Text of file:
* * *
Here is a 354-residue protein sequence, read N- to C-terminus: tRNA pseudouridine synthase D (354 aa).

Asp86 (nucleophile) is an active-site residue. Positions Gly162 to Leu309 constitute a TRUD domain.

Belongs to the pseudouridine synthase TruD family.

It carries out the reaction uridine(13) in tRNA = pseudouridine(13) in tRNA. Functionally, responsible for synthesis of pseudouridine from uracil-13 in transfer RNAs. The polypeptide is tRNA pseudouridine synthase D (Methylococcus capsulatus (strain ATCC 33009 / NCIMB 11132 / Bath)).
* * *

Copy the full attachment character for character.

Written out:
Here is a 354-residue protein sequence, read N- to C-terminus: tRNA pseudouridine synthase D (354 aa).

Asp86 (nucleophile) is an active-site residue. Positions Gly162 to Leu309 constitute a TRUD domain.

Belongs to the pseudouridine synthase TruD family.

It carries out the reaction uridine(13) in tRNA = pseudouridine(13) in tRNA. Functionally, responsible for synthesis of pseudouridine from uracil-13 in transfer RNAs. The polypeptide is tRNA pseudouridine synthase D (Methylococcus capsulatus (strain ATCC 33009 / NCIMB 11132 / Bath)).